Just west of the river on Wisconsin Avenue people were piling onto busses to go and tour Christmas lights as others piled into a flashy touring holiday show at the Riverside. It felt slickly subversive to slide between the shadows of it all and into the basement of a nearby mall where an AMAZING actress pretended to kill a few people on a small stage in a tragedy that debuted on the other side of the world well over 2000 ago. This is the mother of all alternatives to holiday fare. THIS is Greek tragedy.
Euripides’ Medea has held up well over 2000 years since it first debuted to mixed reviews. The ancient tale of revenge has all kinds of echoes in to the modern world. Director Jennifer Vosters brings a very vividly visceral production of the ancient tragedy to the stage of the Underground Collaborative’s Arcade Theatre in a Voices Found Repertory production. Vosters’ adaptation for the stage is a harrowingly tight 75 minutes without intermission. It’s a short, brutal staging that announces itself immediately and wastes little time in reaching its bloody conclusion.
The story gives the actress playing Medea very little time to establish herself. As the tragedy begins, she’s already met with the happiest moments of her life. Her life has come and gone and now all that’s left is the demolition at the end. Her husband has wronged her and abandoned her and her children. He’s taken another wife. All that’s left is revenge. She’s quite open about it. She lets chorus and audience alike know what she’s going to do. Then she does it. There really isn’t much mystery here. It’s very straightforward stuff. It’s a challenge for any actress.
Cara Johnston skillfully casts a stylish sense of mystery into the character. She radiates a hauntingly hypnotic intensity that bleeds a deeper enigma into the existential substance of revenge. It couldn’t be more obvious to the audience what Medea is doing. Johnston’s starkly psychological portrayal of the character invites unavoidable questions about the type of people who seek bloody revenge. Vosters frames the story as a drama of oppression. Medea has been selfless and sacrificed much, but those she have taken pains for would cast her aside and so she seeks revenge.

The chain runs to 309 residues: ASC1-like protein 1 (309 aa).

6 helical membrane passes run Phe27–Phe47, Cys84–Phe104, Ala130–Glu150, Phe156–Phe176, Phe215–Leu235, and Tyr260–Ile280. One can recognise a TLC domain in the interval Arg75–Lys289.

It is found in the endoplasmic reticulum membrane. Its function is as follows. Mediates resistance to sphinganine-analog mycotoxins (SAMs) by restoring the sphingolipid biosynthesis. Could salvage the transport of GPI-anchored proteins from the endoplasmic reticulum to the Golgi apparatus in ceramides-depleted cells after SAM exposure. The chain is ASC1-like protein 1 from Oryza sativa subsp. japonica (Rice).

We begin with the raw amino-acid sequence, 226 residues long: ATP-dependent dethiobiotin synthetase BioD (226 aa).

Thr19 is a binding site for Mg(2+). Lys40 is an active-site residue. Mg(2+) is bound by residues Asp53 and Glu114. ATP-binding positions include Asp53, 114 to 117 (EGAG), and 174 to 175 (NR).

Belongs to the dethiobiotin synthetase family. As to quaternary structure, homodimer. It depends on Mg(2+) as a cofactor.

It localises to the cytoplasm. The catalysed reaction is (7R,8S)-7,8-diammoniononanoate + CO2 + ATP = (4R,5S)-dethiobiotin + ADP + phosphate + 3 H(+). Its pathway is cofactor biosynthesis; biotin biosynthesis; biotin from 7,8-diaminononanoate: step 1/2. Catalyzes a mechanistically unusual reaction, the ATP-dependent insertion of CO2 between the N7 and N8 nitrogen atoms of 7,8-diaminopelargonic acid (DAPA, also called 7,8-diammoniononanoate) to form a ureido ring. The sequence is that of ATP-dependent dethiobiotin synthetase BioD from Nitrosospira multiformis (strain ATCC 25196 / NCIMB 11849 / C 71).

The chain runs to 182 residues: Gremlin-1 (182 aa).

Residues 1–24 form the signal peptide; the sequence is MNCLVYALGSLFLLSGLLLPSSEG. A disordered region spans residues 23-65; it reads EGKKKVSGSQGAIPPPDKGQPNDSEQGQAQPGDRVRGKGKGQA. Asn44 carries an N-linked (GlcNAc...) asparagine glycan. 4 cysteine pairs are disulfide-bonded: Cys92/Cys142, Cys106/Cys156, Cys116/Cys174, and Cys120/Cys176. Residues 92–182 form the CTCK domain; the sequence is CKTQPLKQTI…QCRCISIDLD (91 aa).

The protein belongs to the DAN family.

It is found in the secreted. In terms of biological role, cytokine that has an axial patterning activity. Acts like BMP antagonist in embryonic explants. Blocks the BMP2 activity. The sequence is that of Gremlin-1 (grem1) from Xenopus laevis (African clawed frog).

Madeline Wakley, Maura Atwood and Abigail Stein are a chorus of three. Initially, they are giddy about the prospects of punishing those who have wronged Medea. When the full weight of revenge reveals itself, they are horrified and powerless to stop her. Placing a Greek chorus in the intimacy of a small stage allows each actress to have a distinctly different personality without subverting the overall unity of the chorus. Like so much else about the production, it’s a delicate balance that’s handled quite well.
Catalina Ariel draws quite a bit of intensity as Medea’s nurse, who is called on to aid Medea in her task. In a role that could have read flat and superficial around the edges of the action, Ariel conjures the wise stage presence of an expert in early medicines. She’s not given a whole lot of space to develop a fully-realized character, but Ariel has a precision about her that adds atmosphere to the world that Vosters and company bring to the stage.
Andy Montano is given the unenviable task of playing heroic asshole Jason. He’s largely played as a villain in the script, but Montano is carefully to show the full complexity of a man who is a towering hero in a male-dominated society. There’s no sense of menace here. He’s just inconsiderate in ays. he doesn’t understand. His best scenes draw him against Johnston in a complex dialogue that Jason is far too lost in himself to truly understand.
Joe Dolan makes a witty appearance in the role of Aegeus...the itinerant King of Athens who vows to give Medea protection if she can make it to his kingdom under her own power. There’s nothing intrinsically funny about Aegeus, but Dolan has a cunning sense of humor that lends the character enough authority and wisdom to tease a bit of clever humor into the character’s brief appearance onstage. It’s one of several sharp bits of personality that make for a memorable trip to the Underground Collaborative.
Voices Found Repertory’s production of Medea runs through Dec. 16 at the The Arcade Theatre at the Underground Collaborative on 161 W. Wisconsin Ave. For ticket requests and more, visit Voices Found Online.